This week’s street demonstrations came on the first anniversary of a mass Black Protest by women dressed in black that stopped a plan in parliament for a total ban on abortion.

Despite that success, women’s rights activists marched to protest that abortion was still illegal in most cases, and called for a liberalisation of the law.

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Dramatic fall in sexual assaults at Pamplona bull run after campaign | World news

Pamplona’s efforts to tackle the scourge of sexual assaults that has blighted its famous bull-running festival in recent years appear to be paying off, with this year’s celebrations showing a marked reduction in violent sexual attacks.

Two years ago, the mayor of the northern Spanish city admitted that sexual assaults had become “a black stain” on the festivities.

Last year’s event was marred by a notorious gang rape, an attempted rape and several allegations of sexual assault.

This year, according to the city council, police have investigated 11 cases of groping, one of them involving intimidation, but no cases of rape or attempted rape.

“Every day is a challenge, but things are going well,” said Aritz Romeo, city councillor for public safety. “We’re seeing fewer cases than in recent years and of a less serious nature.”

However, campaigners say that far more needs to be done to address the underlying sexism and misogyny evident on T-shirts and badges seen during the festival.

The LilithFeminista collective and others have been tweeting images of men wearing T-shirts depicting oral sex and drawn attention to the sale of offensive badges with slogans such as: “Shut up and suck”; “Go and get beer; you’re looking ugly again”; “For someone who’s dumb, you’re not very pretty” and “Being a virgin doesn’t make you a saint”.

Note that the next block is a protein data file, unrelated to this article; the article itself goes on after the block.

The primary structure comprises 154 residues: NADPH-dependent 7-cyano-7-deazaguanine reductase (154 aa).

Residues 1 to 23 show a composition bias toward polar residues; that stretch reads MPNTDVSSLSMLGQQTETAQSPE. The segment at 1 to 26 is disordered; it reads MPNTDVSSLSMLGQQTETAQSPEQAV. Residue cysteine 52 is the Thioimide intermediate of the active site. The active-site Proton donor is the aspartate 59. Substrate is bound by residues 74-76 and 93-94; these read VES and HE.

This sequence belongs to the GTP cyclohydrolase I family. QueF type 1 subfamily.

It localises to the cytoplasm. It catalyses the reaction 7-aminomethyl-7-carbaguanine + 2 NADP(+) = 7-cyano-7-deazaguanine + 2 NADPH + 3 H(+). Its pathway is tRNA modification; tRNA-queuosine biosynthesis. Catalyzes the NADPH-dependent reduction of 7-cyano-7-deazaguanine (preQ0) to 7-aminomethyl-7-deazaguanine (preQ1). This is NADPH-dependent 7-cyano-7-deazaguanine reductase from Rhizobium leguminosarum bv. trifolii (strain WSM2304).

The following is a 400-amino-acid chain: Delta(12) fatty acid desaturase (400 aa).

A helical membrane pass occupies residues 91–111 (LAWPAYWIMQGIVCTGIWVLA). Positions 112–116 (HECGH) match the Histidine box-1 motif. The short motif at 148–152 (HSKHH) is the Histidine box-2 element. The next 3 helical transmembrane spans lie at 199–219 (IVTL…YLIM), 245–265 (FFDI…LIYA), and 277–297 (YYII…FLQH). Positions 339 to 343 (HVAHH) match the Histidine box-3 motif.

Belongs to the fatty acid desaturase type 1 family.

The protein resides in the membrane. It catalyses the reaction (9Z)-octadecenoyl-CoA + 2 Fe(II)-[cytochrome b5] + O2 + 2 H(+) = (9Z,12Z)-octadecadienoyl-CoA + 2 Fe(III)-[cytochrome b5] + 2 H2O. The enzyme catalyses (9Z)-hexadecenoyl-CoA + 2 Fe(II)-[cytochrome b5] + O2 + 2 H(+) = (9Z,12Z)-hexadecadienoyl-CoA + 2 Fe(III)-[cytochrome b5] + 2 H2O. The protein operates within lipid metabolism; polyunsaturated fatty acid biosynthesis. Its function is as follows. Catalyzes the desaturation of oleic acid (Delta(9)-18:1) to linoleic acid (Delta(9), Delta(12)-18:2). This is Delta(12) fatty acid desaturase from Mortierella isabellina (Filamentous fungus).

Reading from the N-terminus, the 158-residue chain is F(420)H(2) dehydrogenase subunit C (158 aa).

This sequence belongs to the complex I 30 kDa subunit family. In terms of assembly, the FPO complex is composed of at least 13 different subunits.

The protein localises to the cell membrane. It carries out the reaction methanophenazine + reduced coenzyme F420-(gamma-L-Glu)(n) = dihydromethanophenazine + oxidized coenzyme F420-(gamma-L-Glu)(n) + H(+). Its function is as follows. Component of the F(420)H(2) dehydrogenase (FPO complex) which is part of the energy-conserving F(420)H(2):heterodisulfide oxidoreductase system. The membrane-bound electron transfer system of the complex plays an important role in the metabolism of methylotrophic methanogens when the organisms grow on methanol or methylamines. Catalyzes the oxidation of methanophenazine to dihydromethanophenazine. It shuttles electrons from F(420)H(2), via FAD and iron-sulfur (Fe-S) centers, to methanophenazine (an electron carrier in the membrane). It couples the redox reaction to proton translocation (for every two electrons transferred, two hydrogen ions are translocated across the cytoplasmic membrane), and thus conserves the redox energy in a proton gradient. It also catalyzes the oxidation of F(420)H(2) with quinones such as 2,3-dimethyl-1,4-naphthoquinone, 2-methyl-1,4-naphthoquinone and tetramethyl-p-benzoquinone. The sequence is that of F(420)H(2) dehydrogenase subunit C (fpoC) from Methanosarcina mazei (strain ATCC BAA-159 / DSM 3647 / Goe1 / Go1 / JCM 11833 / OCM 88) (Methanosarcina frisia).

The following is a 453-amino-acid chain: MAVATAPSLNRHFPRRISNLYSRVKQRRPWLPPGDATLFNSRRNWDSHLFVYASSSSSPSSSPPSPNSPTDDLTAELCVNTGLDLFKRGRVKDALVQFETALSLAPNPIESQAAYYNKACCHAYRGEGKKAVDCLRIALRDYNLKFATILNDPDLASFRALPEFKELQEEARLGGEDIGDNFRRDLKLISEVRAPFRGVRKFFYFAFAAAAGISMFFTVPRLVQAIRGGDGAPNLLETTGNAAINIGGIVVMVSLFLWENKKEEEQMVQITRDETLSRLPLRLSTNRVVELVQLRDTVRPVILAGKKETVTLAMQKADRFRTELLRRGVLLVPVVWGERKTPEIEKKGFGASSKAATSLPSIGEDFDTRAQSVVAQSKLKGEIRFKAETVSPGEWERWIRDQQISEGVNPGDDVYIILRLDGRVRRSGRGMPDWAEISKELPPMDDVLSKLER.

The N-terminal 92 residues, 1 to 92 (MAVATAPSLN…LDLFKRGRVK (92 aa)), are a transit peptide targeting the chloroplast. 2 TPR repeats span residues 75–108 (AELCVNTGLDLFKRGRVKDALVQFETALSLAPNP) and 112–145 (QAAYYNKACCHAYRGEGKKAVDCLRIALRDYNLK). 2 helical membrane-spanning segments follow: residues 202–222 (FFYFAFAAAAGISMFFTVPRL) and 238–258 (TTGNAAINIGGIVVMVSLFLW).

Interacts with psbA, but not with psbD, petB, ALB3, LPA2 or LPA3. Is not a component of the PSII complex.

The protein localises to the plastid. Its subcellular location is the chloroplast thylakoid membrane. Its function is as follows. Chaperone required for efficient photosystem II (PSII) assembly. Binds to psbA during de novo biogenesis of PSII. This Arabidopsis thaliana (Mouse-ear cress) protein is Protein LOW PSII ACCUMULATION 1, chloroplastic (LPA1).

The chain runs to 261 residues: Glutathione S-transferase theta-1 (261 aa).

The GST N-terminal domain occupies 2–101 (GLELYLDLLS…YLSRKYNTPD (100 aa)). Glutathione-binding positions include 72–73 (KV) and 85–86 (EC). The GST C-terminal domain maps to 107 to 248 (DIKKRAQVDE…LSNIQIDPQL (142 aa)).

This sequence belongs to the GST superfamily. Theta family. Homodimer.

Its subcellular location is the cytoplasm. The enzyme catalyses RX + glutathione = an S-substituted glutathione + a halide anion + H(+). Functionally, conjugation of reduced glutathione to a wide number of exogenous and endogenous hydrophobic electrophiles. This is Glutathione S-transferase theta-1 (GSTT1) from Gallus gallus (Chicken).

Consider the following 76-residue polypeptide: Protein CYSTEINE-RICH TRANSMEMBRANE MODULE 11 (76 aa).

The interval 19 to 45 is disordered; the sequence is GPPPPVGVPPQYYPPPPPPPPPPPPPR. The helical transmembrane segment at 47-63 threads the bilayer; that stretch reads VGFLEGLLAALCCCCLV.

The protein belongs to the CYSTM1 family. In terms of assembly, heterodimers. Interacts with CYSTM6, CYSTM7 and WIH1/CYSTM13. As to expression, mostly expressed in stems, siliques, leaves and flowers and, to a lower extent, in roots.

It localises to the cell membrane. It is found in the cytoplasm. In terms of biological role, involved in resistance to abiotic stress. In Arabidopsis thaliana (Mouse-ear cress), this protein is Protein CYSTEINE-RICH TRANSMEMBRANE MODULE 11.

Romeo said that 200 such badges had been confiscated from street sellers and that police were looking into whether their messages could be considered incitement to commit hate crimes.

He said that 3,500 police officers – including those specially trained in dealing with victims of sexual abuse – had been deployed, adding that a daily list of criminal offences was published to show that abusers would be arrested and punished.

“The most important thing is raising social awareness so that in the future these things don’t happen,” he said.

“Things have already got better because of the work we’ve done on this and they’ll get better over the next five or 10 years. Younger people are increasingly aware of these issues.”

The councillor said that people were beginning to understand that any assault needed to be reported.

“A few years back, if a woman was groped in a bar, it was sorted out in the bar and no one reported it. But now, people report it and the local police go in and arrest the attacker and he goes to trial and is sentenced.”

He added: “If you do it, you pay for it.”

While LilithFeminista acknowledged that the city council had run a “strong campaign”, it said the proliferation of sexist slogans revealed the true extent of the problem.

“What makes us furious is that a whole year can be spent on such a big campaign only for people to wander round wearing T-shirts or badges with messages that are totally sexist and derogatory towards women,” said the collective.

“It shows just how much work still needs to be done in society so that people understand the problem these messages represent.”

While it was all very well having thousands of police officers on patrol, the collective added: “We think the campaign would be more effective if the authorities knew how to identify all kinds of abuse – from the least to the most serious. The gropings and rapes are at the extreme end, but there are many other situations and acts going on that are neither reported nor controlled.”

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Polish government widely condemned over morning-after pill law | World news

The Polish government has been accused of launching a “sexual counter-revolution” that is an affront to European values after passing legislation reducing women’s access to the morning-after pill.